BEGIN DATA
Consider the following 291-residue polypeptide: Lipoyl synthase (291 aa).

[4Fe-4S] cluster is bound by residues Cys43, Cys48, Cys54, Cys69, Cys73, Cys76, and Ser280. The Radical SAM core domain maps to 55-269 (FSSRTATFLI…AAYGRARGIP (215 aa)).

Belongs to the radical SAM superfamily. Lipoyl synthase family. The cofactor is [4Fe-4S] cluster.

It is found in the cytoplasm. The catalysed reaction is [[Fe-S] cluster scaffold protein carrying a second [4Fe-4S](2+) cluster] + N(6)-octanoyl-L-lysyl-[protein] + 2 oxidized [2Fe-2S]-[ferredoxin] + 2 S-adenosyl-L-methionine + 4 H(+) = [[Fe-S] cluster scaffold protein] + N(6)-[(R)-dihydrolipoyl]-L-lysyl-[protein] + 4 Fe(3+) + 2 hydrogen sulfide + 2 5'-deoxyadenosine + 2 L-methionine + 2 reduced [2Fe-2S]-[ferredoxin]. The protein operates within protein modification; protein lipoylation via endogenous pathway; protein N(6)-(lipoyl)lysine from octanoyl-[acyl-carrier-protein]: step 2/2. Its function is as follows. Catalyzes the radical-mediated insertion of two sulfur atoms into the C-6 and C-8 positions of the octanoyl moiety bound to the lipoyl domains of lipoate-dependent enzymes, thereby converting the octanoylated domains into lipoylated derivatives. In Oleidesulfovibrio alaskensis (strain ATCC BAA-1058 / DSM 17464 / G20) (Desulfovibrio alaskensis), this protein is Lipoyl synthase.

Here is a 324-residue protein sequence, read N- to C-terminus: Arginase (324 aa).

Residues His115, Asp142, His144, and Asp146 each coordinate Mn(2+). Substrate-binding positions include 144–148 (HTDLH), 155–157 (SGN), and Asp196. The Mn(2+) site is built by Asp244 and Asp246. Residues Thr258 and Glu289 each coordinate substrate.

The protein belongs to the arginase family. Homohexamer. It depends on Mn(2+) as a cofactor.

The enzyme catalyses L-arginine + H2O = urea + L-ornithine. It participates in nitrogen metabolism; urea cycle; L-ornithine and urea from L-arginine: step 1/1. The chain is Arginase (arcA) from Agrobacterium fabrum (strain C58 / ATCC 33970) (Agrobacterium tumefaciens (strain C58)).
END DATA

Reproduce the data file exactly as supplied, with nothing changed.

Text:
Consider the following 291-residue polypeptide: Lipoyl synthase (291 aa).

[4Fe-4S] cluster is bound by residues Cys43, Cys48, Cys54, Cys69, Cys73, Cys76, and Ser280. The Radical SAM core domain maps to 55-269 (FSSRTATFLI…AAYGRARGIP (215 aa)).

Belongs to the radical SAM superfamily. Lipoyl synthase family. The cofactor is [4Fe-4S] cluster.

It is found in the cytoplasm. The catalysed reaction is [[Fe-S] cluster scaffold protein carrying a second [4Fe-4S](2+) cluster] + N(6)-octanoyl-L-lysyl-[protein] + 2 oxidized [2Fe-2S]-[ferredoxin] + 2 S-adenosyl-L-methionine + 4 H(+) = [[Fe-S] cluster scaffold protein] + N(6)-[(R)-dihydrolipoyl]-L-lysyl-[protein] + 4 Fe(3+) + 2 hydrogen sulfide + 2 5'-deoxyadenosine + 2 L-methionine + 2 reduced [2Fe-2S]-[ferredoxin]. The protein operates within protein modification; protein lipoylation via endogenous pathway; protein N(6)-(lipoyl)lysine from octanoyl-[acyl-carrier-protein]: step 2/2. Its function is as follows. Catalyzes the radical-mediated insertion of two sulfur atoms into the C-6 and C-8 positions of the octanoyl moiety bound to the lipoyl domains of lipoate-dependent enzymes, thereby converting the octanoylated domains into lipoylated derivatives. In Oleidesulfovibrio alaskensis (strain ATCC BAA-1058 / DSM 17464 / G20) (Desulfovibrio alaskensis), this protein is Lipoyl synthase.

Here is a 324-residue protein sequence, read N- to C-terminus: Arginase (324 aa).

Residues His115, Asp142, His144, and Asp146 each coordinate Mn(2+). Substrate-binding positions include 144–148 (HTDLH), 155–157 (SGN), and Asp196. The Mn(2+) site is built by Asp244 and Asp246. Residues Thr258 and Glu289 each coordinate substrate.

The protein belongs to the arginase family. Homohexamer. It depends on Mn(2+) as a cofactor.

The enzyme catalyses L-arginine + H2O = urea + L-ornithine. It participates in nitrogen metabolism; urea cycle; L-ornithine and urea from L-arginine: step 1/1. The chain is Arginase (arcA) from Agrobacterium fabrum (strain C58 / ATCC 33970) (Agrobacterium tumefaciens (strain C58)).